An online lender recently agreed to pay a $3.85 million settlement to the Federal Trade Commission (FTC) for allegedly engaging in deceptive and unfair acts and practices relating to its consumer loans.
The settlement agreement sends a message that established consumer protections apply to new financial platforms with the same power as traditional lending, the FTC noted.
According to the FTC’s complaint, an Illinois-based online lending company that advertised, marketed and offered consumer loans since 2003, in amounts ranging from $1,000 to $35,000, engaged in numerous forms of deceptive and unfair acts and practices, including in relation to the amounts owed by the borrowers, the methods of making payments, and the amounts and crediting of loan payoffs.
As part of its loan application, the lender required consumers to authorize the company to initiate recurring electronic fund transfers (EFTs) or remotely created checks (RCCs) for their recurring loan payments as a condition of obtaining credit. Although the lender also represented that consumers could change their payment method and make the required loan payments using a credit card, it frequently rejected payments by credit or debit card, the FTC said, and told consumers they had to use a different payment method.
In “many instances,” consumers were unable to make a timely payment because of the inability to pay with a debit or credit card and were charged additional interest on their loans as a result, the agency added. In other instances, the lender failed to timely credit payments to a borrower’s account and then charged the borrower additional interest and late fees.
Because the lender was a telemarketer under the Telemarketing Sales Rule (TSR), it was prohibited from using RCCs as repayment for the loans. Thus, the lender ran afoul of the TSR by mandating use of an RCC as a condition of extending credit, the agency alleged. It also violated the Electronic Fund Transfer Act (EFTA), which provides that no person may condition an extension of credit on the consumer’s repayment by preauthorized EFTs.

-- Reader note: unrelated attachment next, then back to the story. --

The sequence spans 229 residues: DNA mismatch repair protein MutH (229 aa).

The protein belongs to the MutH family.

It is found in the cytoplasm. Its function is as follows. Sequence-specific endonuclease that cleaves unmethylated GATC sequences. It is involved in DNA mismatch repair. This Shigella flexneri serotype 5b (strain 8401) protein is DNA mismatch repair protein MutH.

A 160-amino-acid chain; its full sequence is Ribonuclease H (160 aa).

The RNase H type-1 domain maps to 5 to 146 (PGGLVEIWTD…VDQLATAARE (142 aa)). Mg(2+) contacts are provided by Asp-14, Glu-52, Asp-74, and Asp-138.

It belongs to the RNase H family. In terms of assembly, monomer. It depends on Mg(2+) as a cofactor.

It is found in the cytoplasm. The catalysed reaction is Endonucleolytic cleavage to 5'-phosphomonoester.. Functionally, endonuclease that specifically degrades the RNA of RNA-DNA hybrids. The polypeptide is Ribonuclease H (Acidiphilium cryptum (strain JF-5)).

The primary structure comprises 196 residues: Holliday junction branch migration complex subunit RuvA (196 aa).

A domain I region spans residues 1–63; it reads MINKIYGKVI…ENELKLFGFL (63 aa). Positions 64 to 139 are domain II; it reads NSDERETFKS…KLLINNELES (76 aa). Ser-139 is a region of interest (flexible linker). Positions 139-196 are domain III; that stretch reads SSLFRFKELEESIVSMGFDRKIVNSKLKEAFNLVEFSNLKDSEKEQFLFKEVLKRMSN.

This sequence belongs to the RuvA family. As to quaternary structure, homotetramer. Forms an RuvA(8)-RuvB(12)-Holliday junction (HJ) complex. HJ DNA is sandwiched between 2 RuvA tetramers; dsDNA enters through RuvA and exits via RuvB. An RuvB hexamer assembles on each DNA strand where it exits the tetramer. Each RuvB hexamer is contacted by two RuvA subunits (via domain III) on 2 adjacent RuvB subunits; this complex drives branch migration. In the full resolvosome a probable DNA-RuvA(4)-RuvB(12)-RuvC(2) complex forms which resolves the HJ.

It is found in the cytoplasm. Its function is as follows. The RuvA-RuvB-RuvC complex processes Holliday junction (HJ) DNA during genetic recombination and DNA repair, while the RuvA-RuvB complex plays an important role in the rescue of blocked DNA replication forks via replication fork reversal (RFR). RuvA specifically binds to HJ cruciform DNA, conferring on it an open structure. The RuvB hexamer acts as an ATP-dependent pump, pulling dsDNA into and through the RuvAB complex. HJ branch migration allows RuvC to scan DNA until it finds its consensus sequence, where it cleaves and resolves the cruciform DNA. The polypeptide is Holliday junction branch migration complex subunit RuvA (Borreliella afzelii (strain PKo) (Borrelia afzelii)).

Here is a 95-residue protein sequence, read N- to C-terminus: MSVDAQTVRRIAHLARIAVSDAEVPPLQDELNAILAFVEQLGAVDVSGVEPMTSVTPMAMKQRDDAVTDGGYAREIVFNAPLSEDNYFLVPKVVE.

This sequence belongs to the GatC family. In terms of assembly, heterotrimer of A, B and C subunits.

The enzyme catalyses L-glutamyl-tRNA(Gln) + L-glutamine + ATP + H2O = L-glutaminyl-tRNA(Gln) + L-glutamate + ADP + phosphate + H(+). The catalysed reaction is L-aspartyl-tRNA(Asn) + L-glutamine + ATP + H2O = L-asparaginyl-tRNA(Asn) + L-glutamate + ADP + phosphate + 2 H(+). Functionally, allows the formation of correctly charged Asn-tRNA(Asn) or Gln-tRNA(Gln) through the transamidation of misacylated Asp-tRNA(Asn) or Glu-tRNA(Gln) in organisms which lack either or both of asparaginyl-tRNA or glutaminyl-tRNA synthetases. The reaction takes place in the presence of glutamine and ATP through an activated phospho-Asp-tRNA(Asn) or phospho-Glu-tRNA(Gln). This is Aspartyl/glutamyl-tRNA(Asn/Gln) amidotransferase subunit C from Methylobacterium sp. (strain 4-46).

In addition, the lender misrepresented borrowers’ loan payoff amounts and, in some instances—even after confirming that a consumer paid a loan in full—insisted the borrower owed more money and that the payoff quote was erroneous, according to the FTC. The lender even deducted additional payments from some borrowers without prior warning, purportedly for payment on an outstanding loan, the agency said.
The lender was aware of these problems, the FTC said, acknowledging “persistent, unaddressed problems with its payoff quotes and practice of taking additional payments after consumers pay the quoted payoff amount” in internal documents. “Nevertheless, [the lender] has continued to provide payoff quotes to consumers, but not considered the loans fully paid when consumers have paid the amount quoted, and has assessed additional charges and attempted to collect additional amounts from those consumers,” the FTC told the court.